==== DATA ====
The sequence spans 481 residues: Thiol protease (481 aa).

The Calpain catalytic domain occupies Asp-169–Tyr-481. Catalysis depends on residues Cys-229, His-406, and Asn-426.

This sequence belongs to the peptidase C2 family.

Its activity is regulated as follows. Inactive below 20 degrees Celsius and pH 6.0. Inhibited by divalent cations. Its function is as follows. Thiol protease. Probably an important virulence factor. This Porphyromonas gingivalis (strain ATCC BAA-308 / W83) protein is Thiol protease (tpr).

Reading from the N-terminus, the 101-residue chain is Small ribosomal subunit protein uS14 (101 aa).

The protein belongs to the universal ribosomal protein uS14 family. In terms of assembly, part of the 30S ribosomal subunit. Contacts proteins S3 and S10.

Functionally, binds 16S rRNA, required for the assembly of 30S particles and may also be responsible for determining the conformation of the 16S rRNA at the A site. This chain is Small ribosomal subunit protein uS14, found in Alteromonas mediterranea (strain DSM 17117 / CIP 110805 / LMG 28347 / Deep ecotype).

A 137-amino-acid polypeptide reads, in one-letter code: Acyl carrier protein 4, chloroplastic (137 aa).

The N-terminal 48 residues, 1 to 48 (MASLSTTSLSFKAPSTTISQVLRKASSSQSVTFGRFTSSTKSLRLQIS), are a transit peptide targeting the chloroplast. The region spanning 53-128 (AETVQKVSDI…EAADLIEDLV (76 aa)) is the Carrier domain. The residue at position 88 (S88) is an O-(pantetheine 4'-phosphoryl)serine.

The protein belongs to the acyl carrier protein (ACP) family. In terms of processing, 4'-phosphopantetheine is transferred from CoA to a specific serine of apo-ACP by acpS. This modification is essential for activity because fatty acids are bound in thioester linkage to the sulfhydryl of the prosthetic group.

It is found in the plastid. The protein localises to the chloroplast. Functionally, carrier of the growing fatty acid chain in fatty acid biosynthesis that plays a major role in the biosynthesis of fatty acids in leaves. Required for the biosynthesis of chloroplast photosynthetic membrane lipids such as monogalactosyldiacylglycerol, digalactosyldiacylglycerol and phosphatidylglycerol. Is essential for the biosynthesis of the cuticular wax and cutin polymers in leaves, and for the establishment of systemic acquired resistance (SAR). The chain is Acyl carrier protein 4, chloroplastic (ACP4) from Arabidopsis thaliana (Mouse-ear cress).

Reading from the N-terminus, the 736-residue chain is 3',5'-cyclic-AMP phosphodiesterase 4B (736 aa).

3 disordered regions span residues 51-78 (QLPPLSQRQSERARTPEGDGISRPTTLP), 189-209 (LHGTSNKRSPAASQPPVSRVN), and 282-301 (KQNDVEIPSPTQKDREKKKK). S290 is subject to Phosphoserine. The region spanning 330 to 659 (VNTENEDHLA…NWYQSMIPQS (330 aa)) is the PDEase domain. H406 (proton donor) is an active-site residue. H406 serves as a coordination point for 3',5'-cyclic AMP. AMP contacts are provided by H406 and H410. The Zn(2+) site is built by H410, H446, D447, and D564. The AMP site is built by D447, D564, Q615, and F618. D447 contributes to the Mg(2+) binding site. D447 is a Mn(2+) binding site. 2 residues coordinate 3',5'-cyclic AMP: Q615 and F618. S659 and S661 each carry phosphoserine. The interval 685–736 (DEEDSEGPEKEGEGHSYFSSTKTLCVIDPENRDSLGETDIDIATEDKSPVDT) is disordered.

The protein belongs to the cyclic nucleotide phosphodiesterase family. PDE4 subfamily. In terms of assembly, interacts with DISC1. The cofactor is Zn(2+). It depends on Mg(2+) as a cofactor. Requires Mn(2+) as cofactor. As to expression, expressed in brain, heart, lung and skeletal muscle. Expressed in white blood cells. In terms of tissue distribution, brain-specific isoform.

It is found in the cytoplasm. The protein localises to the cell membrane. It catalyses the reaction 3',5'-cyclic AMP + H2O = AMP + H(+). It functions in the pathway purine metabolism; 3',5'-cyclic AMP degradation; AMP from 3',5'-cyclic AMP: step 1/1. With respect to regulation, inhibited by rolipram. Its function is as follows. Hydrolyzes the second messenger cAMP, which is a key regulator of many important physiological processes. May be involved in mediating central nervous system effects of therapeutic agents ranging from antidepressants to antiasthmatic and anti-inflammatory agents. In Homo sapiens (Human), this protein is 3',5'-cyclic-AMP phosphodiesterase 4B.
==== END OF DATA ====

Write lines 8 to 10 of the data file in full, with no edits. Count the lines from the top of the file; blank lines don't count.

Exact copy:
A 137-amino-acid polypeptide reads, in one-letter code: Acyl carrier protein 4, chloroplastic (137 aa).

The N-terminal 48 residues, 1 to 48 (MASLSTTSLSFKAPSTTISQVLRKASSSQSVTFGRFTSSTKSLRLQIS), are a transit peptide targeting the chloroplast. The region spanning 53-128 (AETVQKVSDI…EAADLIEDLV (76 aa)) is the Carrier domain. The residue at position 88 (S88) is an O-(pantetheine 4'-phosphoryl)serine.

The protein belongs to the acyl carrier protein (ACP) family. In terms of processing, 4'-phosphopantetheine is transferred from CoA to a specific serine of apo-ACP by acpS. This modification is essential for activity because fatty acids are bound in thioester linkage to the sulfhydryl of the prosthetic group.